Wednesday, February 24, 2010

Command officials dedicated to bomber mission

ORLANDO, Fla. (AFNS) -- Air Force Global Strike Command's top officer emphasized his command's dedication to the bomber mission during the Air Force Association's Air Warfare Symposium and Technology Exposition Feb. 19 here.

"Let me state right up front," said Lt. Gen. Frank Klotz, the AFGSC commander. "Global Strike Command (Airmen are) absolutely committed to providing robust and relentless advocacy for current and future bomber capabilities; in the conventional, as well as in the nuclear realm."

Bombers have always been at the "heart and soul" of the Air Force since its very beginnings, General Klotz said.

"The ability to hold at risk or strike any target anywhere in the world" is one of the 12 Air Force core functions," he said.

He acknowledged that the B-52 Stratofortress and the B-2 Spirit bombers, which came under his responsibility Feb. 1, were "aging aircraft."

"As such, our bomber force faces significant challenges in terms of sustainment of current capabilities and the modernization of the existing platforms to exploit their full potential in the joint fight," the general said.

He emphasized that nuclear-capable bombers remain a vitally important component of the "triad" of nuclear forces -- intercontinental ballistic missiles and submarine-launched ballistic missiles being the other two legs of the triad -- that serve to deter attacks against the United States, as well as its allies and partners. And he underscored the bombers' powerful non-nuclear, or "conventional," capabilities.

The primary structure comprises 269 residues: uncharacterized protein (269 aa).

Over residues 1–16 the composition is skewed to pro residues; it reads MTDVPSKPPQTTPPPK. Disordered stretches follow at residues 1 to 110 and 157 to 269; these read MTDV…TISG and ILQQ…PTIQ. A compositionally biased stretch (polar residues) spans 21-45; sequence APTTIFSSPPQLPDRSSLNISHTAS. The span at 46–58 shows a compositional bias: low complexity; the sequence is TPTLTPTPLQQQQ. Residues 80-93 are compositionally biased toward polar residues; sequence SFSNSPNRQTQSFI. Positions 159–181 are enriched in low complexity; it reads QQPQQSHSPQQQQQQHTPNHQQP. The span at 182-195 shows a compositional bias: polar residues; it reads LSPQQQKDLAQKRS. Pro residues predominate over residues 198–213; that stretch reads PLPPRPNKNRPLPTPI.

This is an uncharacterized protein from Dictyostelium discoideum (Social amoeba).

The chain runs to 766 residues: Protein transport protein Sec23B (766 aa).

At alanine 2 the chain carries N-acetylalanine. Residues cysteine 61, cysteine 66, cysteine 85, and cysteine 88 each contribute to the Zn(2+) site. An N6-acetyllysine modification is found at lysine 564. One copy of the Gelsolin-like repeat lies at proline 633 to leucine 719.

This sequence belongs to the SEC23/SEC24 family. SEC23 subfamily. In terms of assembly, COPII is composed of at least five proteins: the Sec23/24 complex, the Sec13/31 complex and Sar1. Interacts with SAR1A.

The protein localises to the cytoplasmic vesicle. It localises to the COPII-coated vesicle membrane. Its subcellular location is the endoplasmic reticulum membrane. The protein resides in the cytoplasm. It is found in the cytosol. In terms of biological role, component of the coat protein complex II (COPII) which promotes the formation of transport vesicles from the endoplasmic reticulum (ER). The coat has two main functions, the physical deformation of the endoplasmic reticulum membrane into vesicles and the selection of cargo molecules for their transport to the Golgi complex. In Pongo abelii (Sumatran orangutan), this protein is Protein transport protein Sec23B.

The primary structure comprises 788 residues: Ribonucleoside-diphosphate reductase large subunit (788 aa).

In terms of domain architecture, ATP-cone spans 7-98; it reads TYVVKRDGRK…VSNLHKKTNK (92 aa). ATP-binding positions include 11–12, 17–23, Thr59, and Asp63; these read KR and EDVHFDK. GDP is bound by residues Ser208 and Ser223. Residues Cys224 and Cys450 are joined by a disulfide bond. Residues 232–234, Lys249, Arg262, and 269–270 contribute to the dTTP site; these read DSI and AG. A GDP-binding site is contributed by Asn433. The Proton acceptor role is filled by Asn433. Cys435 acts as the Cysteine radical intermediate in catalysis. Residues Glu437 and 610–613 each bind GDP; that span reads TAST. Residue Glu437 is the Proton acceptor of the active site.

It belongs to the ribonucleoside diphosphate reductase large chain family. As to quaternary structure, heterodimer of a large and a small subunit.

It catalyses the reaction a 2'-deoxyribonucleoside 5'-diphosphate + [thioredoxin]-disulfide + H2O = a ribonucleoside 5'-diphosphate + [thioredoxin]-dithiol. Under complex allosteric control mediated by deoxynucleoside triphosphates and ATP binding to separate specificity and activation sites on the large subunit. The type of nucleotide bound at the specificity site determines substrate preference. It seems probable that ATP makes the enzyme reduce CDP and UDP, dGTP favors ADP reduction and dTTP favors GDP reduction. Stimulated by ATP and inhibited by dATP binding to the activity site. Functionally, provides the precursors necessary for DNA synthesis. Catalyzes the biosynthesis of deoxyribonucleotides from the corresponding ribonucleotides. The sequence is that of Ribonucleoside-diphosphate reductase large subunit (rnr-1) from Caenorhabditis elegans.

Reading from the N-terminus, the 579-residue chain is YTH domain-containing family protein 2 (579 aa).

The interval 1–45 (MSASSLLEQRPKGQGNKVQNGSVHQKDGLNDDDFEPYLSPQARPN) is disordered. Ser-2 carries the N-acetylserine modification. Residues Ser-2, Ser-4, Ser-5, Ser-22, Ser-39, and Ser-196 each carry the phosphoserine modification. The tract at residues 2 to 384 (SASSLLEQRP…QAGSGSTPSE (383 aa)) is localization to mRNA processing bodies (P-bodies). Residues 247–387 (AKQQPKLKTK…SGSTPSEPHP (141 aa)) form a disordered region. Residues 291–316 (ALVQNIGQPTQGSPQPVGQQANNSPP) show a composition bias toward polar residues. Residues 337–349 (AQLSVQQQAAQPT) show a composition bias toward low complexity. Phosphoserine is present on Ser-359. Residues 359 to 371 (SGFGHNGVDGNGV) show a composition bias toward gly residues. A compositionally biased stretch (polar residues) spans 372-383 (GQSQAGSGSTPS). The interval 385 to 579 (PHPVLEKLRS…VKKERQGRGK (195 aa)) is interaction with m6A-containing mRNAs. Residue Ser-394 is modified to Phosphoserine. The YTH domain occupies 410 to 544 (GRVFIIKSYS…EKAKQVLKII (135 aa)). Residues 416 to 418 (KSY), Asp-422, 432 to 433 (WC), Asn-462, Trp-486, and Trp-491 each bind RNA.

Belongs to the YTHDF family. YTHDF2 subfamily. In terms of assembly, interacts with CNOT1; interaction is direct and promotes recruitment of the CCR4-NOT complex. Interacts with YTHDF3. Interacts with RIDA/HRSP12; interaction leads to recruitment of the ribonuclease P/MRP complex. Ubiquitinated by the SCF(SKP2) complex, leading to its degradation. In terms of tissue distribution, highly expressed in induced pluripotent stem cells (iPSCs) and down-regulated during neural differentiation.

General Klotz addressed the issue of how nuclear and conventional operations will coexist in Air Force Global Strike Command.

"I'm often asked how we will be able to balance emphasis on both the nuclear and conventional missions of the bombers and airmen assigned to Global Strike Command," the general said. "The simple fact is that this is not a new challenge."

Bombers played a significant conventional role in conflicts from World War II through current actions in Iraq and Afghanistan, General Klotz said.

The bomber's "role was not limited strictly to the nuclear mission, even during the most intense periods of the Cold War," the general said.

The general also updated the audience on the "methodical, step-by-step" stand-up of the Air Force's new major command, noting the assumption of the ICBM mission Dec. 1, the command's assumption of long-range, nuclear-capable B-2 and B-52 bombers Feb. 1, and the plan to attain 'full operational capability' by the end of the summer.

Officials reactivated the 69th Bomb Squadron at Minot Air Force Base, N.D., in September. The 69th BS became the second operational B-52 squadron at Minot AFB, "thus mirroring Barksdale (AFB)," which has two operational B-52 squadrons, the general said.

"This move will help balance the workload between nuclear deterrence and conventional missions, not only at Minot (AFB), but across the entire B-52 force," he said.

The new people and jets have already begun to arrive in a phased deployment that will be complete by this spring, he said. The action will ultimately bring 10 additional B-52s and more than 800 people to Minot AFB.